What I would like to do is have at my ready the above strategies but would also like to introduce Joe to the concepts of stress and the need of a balanced life in order to be able to relax and enjoy. My plan is quite simple: If Joe is to have a balanced life we need to see how unbalanced his present life is. Secondly we need to determine what this balanced life will look like and then we can introduce the tools required to achieve this balance.

Click here for more information on stress, stress prevention techniques and exercises…

In this process Joe will hopefully begin to realise that the greatest resource he has to reach his objective is himself and all that he really needs are a few strategies and tools.

Where do I start? In this case I might employ the “wheel of life exercise” to help Joe get a clear picture of the present state of ‘balance’ in his life.

In this exercise Joe is presented with a huge circle representing the wheel of life. The wheel is divided into eight sections each depicting an aspect of life.

They are:

  • physical environment;
  • career;
  • money;
  • health;
  • friends and family; 
  • significant other/romance;
  • personal growth;
  • fun and recreation. 

Joe is asked to regard the centre of the wheel as zero and the outer end of each spoke as 10. He is then to put a cross on each spoke to represent a mark out of 10 for how satisfied he is with each aspect of his life (0=not satisfied at all and 10= completely satisfied).

Joe is then asked to join the crosses he marked with a curved or straight line. The new perimeter of the circle represents Joe’s Wheel of Life. With the wheel complete, the question is: How bumpy would Joe’s ride be if this were a real wheel?

We can probably answer – very bumpy – but at least Joe now has a visual picture of his life and can take some steps to smooth out the wheel.

It becomes clear to Joe while viewing his wheel that the balance is most missing in the areas of: fun and recreation; health; friends and family, significant others and to a lesser extent in the other aspects.

And it is now possible to take concrete steps to rectify this and determine what for Joe is a balanced life in which stress is controlled and he can relax and enjoy. To begin with we might set specific goals for each section.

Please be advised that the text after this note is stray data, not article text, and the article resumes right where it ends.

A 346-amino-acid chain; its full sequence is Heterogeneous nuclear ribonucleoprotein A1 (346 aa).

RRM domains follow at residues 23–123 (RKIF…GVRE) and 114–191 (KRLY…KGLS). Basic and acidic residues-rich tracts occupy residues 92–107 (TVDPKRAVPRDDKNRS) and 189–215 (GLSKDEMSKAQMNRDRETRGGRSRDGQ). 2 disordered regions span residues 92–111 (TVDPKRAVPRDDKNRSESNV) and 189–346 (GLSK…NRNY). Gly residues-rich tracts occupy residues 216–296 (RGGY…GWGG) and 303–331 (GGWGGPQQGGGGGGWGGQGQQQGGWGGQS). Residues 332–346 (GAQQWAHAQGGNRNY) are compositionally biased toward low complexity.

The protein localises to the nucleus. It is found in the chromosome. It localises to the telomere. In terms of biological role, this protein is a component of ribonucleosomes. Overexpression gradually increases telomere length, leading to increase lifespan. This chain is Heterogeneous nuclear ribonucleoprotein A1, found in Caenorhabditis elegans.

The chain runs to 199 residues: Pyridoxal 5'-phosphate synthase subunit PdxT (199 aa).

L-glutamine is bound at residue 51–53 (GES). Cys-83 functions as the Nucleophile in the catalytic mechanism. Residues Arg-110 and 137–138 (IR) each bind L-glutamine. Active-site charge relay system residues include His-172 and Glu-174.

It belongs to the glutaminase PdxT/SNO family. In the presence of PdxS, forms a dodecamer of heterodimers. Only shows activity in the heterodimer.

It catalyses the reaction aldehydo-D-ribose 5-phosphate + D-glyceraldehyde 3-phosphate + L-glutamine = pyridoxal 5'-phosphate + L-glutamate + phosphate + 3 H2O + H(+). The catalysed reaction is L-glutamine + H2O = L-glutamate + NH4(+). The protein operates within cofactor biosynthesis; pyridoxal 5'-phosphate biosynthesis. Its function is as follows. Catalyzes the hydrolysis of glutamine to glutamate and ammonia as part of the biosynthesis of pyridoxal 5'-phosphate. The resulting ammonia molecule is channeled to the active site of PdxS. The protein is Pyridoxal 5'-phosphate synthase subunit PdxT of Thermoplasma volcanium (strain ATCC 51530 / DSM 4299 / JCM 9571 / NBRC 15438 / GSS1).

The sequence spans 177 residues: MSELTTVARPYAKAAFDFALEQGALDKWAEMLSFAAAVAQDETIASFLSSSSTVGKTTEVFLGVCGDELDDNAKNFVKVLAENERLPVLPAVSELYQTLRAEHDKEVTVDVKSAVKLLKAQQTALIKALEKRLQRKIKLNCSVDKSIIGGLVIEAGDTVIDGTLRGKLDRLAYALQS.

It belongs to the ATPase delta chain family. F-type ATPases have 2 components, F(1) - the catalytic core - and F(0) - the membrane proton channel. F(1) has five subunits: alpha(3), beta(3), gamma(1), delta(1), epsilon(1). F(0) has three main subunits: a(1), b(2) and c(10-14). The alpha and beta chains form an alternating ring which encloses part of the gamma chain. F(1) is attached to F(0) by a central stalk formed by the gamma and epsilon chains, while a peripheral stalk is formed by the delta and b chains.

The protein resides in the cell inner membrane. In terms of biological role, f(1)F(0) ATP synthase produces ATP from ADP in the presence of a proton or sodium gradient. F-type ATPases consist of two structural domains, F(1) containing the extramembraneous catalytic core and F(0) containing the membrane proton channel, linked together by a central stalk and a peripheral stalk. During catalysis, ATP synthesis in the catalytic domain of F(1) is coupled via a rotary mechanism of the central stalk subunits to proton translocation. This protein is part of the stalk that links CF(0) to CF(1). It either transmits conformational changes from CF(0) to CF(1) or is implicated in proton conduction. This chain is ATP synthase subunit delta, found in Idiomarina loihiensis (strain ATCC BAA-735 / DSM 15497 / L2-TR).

We could also introduce another approach. For each aspect of Joe’s life that is out of balance we can determine what specific changes he can make. For Joe a time map is a perfect start as he can look at his daily and weekly routine, he can prioritise his time and set enough time for the activities that support the goals in each segment of his life.
 
This also prevents activities from spilling over into others and ruining Joe’s ability to concentrate and enjoy the moment he is in.

With goals and time map Joe can determine what he needs to change in each aspect of his life to reach the desired balance. For example, Joe has decided to add more hours to fun and recreation and reduce work hours- or more specifically make his work hours more efficient.

To this end he is learning how to delegate jobs – he is allowing his staff to undertake jobs requiring less expertise thereby freeing himself to do the more challenging jobs and the ones that do require a more perfectionist attitude. As well with the hours gained Joe is setting aside one evening a week to attend a modelling class he has always wanted to attend.

He can now do his paper work during the day and has more evening time for himself and his family. Changes in each aspect of Joe’s life will allow more time for relaxation and fun.

In addition, Joe is beginning to realise that in order to take control of his life and reduce stress he needs to work on his attitude and his belief system in which every thing has to be perfect and there is no room for failure. As long as he holds this view Joe will not be able to relax and let go enough to enjoy himself.

As Joe’s coach I can challenge Joe’s cognitive distortions and work with him to change self-defeating thoughts into more constructive ones. Joe can explore his self talk and learn how to move from negative talk to more positive. This change in attitude will not only relieve Joe of the pressures he puts on himself at work it will allow him to relax more with his two boys and enjoy his family time.

To complete this program we introduce stress management techniques that Joe will readily do. There is no point adding stress.  Joe is clear in that meditation and yoga are not for him. He however sees the merit in learning some relaxation strategies particularly ones he can do when he feels he is becoming stressed.

He is therefore taught two stress exercises. Although Joe is physically active he does sit a lot while doing paper work which he finds stressful. Joe is therefore taught two relaxation exercises to use at work and elsewhere – deep breathing and stretching exercises.

The breathing will allow Joe to put aside conscious stress and focus on relaxation- visualisation exercises can be added to this. The stretching coupled with progressive muscle relaxation will help alleviate the physical effects of stress.

Once Joe begins to see the merits of these exercises he will be encouraged to add them onto his time map as a daily activity to prevent stress